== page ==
Macroscopic consequences of demographic noise in non-equilibrium dynamical systems
Russell, Dominic Iain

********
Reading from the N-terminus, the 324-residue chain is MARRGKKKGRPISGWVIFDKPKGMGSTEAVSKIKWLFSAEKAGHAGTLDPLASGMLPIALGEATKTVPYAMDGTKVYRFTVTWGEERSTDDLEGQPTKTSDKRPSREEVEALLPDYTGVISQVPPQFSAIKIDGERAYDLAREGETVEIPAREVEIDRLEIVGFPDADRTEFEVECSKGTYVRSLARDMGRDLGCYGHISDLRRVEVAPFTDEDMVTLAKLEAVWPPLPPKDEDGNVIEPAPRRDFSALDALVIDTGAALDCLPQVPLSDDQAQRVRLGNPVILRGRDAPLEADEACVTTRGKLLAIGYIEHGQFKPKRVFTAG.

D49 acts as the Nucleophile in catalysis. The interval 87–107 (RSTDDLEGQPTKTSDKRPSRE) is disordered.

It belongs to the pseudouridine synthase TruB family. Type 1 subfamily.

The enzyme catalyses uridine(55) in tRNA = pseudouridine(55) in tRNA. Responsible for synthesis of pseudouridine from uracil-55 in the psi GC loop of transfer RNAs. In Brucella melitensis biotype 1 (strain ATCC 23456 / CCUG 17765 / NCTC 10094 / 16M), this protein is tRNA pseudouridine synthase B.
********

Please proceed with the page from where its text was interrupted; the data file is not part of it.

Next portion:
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For systems that are in equilibrium, fluctuations can be understood through interactions with external heat reservoirs. For this reason these fluctuations are known as thermal noise, and they usually become vanishingly small in the thermodynamic limit. However, many systems comprising interacting constituents studied by physicists in recent years are both far from equilibrium, and sufficiently small so that they must be considered finite. The finite number of constituents gives rise to an inherent demographic noise in the system, a source of fluctuations that is always present in the stochastic dynamics. This thesis investigates the role of stochastic fluctuations in the macroscopically observable dynamical behaviour of non-equilibrium, finite systems. To facilitate such a study, we construct microscopic models using an individual based modelling approach, allowing the explicit form of the demographic noise to be identified. In many physical systems and theoretical models, absorbing states are a defining feature. Once a system enters one, it cannot leave. We study the dynamics of a system with two symmetric absorbing states, finding that the amplitude of the multiplicative noise can induce a transition between two universal modes of domain coarsening as the system evolves to one of the absorbing states. In biological and ecological systems, cycles are a ubiquitously observed phenomenon, but are di cult to predict analytically from stochastic models. We examine a potential mechanism for cycling behaviour due to the flow of probability currents, induced by the athermal nature of the demographic noise, in a single patch population comprising two competing species. We find that such a current by itself cannot generate macroscopic cycles, but when combined with deterministic dynamics which constrain the system to a closed circular manifold, gives rise to global quasicycles in the population densities. Finally, we examine a spatially extended system comprising many such patch populations, exploring the emergence of synchronisation between the different cycles. By a stability analysis of the global synchronised state, we probe the relationship between the synchronicity of the metapopulation and the magnitude of the coupling between patches due to species migration. In all cases, we conclude that the nature of the demographic noise can play a pivotal role in the macroscopically observed dynamical behaviour of the system.